If the last couple of weeks have been as hectic for you as they have been for our family, then maybe we should take a minute to let out a deep, collective sigh of relief. We made it this far through a season of busyness my husband has described as “pre-pandemic,” a pace we haven’t been used to in a couple of years and, frankly, have learned to not miss.
Maybe that’s why this week’s Question for Advent feels especially appropriate: Where does my help come from? That’s what we’ll explore in week two of our Advent series where we’re asking (and responding to) questions from the Psalms. These are the questions the people of Israel wrestled with for centuries, questions we too are facing in the 21st century, questions that find their most satisfying answers in both the first and second comings of Jesus.
I’m glad you’re here with me for this season so we can ask these questions together.
1. Where Does My Help Come From?
Over the summer, after the difficult decision of enrolling Mom in hospice and the heartbreaking job of coming to terms with her impending death, I began making a list of all the things I’d need to do once she was gone. As hard as it was to be living through those final months, I suspected the days after would be even harder. So I decided to get prepared.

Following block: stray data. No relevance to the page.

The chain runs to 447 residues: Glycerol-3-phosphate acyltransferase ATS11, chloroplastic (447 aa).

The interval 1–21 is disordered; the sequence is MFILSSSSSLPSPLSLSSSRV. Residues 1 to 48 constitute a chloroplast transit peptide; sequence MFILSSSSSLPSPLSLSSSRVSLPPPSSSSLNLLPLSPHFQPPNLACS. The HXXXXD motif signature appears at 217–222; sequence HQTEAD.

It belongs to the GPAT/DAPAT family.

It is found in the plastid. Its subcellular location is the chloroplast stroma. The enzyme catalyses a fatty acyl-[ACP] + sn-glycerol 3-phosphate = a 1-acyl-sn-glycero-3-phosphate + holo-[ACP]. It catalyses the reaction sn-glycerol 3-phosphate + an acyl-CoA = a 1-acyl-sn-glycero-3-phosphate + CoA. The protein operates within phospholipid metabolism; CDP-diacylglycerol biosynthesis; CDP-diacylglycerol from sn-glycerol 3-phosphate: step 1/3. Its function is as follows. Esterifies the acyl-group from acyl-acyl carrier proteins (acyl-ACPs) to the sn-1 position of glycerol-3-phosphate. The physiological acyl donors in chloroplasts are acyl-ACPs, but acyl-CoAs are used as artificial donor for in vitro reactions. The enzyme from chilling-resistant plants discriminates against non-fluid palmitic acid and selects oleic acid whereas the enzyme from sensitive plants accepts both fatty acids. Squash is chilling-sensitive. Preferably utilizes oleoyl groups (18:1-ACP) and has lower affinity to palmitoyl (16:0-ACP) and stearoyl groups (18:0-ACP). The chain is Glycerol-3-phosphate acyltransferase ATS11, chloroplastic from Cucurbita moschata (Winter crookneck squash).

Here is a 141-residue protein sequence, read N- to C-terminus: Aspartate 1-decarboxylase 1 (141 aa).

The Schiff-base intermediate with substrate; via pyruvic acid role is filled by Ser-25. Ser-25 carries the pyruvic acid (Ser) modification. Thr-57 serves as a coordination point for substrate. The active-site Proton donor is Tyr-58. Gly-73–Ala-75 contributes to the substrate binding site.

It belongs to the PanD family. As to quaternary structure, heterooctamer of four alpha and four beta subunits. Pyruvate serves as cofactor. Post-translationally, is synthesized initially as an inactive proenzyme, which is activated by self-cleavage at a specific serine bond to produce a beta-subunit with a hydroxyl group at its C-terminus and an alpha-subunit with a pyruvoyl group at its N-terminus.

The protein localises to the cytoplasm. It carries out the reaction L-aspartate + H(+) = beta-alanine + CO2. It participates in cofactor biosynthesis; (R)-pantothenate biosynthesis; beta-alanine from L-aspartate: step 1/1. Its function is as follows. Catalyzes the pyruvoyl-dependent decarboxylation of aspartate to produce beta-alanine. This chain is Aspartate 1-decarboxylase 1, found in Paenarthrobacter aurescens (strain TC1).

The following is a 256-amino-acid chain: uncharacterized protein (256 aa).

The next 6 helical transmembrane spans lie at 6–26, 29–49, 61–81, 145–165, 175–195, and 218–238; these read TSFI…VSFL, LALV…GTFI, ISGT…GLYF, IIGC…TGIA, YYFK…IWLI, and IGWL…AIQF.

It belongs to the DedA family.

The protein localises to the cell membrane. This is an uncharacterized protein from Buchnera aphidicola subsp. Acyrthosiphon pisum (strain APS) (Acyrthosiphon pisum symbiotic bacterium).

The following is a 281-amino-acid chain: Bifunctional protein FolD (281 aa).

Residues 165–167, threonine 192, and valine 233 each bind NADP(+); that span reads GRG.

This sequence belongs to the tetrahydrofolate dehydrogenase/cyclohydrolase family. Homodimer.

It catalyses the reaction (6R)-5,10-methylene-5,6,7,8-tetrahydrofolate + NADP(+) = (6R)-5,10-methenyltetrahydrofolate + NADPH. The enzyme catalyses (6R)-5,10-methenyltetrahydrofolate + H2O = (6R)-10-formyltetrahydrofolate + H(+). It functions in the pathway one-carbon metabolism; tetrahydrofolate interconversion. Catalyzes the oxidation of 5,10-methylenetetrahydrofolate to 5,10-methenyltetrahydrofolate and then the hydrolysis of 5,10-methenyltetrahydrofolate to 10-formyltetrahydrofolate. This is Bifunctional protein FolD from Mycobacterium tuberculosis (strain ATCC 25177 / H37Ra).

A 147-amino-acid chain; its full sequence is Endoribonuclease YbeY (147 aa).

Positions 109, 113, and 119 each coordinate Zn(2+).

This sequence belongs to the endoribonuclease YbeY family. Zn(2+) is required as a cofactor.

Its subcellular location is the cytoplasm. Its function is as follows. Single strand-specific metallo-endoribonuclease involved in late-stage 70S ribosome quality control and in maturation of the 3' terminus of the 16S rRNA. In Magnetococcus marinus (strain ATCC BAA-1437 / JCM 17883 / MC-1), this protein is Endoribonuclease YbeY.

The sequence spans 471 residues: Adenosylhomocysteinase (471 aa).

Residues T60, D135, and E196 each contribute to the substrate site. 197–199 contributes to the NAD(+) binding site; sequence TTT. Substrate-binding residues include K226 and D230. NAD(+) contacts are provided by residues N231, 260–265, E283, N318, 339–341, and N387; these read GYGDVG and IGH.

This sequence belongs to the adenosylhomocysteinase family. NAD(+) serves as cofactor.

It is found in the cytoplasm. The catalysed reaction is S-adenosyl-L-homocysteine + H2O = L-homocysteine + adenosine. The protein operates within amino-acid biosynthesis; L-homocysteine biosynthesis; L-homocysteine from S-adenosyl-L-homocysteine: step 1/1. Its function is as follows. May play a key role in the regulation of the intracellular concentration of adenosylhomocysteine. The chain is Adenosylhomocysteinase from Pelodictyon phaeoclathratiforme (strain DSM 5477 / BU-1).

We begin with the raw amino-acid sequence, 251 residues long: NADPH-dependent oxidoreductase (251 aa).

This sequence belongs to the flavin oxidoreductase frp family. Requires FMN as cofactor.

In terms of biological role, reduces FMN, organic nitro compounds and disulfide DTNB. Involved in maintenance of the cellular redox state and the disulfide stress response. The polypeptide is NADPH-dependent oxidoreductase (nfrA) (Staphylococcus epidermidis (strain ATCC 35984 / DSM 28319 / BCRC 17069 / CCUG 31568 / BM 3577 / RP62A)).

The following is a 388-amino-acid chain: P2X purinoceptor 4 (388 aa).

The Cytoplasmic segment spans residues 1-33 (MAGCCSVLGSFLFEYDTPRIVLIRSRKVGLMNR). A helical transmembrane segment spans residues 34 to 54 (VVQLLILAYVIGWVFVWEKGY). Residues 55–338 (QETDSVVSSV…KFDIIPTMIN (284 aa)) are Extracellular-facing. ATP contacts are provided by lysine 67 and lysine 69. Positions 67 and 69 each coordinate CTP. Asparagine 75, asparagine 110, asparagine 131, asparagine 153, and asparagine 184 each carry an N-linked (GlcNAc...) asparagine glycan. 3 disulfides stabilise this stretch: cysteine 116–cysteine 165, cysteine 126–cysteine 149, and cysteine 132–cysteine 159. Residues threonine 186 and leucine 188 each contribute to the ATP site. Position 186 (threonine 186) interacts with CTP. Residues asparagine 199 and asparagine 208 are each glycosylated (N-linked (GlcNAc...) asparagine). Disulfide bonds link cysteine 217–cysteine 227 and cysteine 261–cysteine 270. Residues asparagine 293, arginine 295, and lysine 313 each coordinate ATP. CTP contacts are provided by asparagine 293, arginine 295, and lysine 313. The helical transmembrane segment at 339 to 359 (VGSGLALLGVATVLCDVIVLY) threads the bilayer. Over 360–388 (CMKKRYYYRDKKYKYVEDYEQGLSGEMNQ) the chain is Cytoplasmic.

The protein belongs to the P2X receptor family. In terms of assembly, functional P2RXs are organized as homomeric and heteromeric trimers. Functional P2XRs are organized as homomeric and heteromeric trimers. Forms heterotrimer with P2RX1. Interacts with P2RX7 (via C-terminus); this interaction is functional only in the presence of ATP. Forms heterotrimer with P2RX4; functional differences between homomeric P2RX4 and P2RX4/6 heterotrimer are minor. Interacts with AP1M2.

I printed out the AARP article, “What to Do When a Loved One Dies,” and took notes in the margins. I made lists of accounts that would need to be closed, along with account numbers, addresses, and phone numbers. I contacted the funeral home, where Mom had prepaid for her funeral, and got instructions for what to do when it was time. And I also began looking for the keys to mom’s lockbox.
Years ago when my stepdad passed away, Mom asked me to go to the bank with her so I could be a signer on her lockbox. That meant both she and I would have a key and access to the box where she stored a few old coins and other small “treasures” she’d collected. Later, when she moved to my town, we turned in our keys to the original lockbox and opened up a new one in a nearby bank. The branch manager handed us each a small key, tucked into a tiny red envelope with a metal snap. Red, so it will be harder to lose, the banker told us. And by the way, she’d said, make sure you don’t lose it. Replacing a lockbox key can be expensive.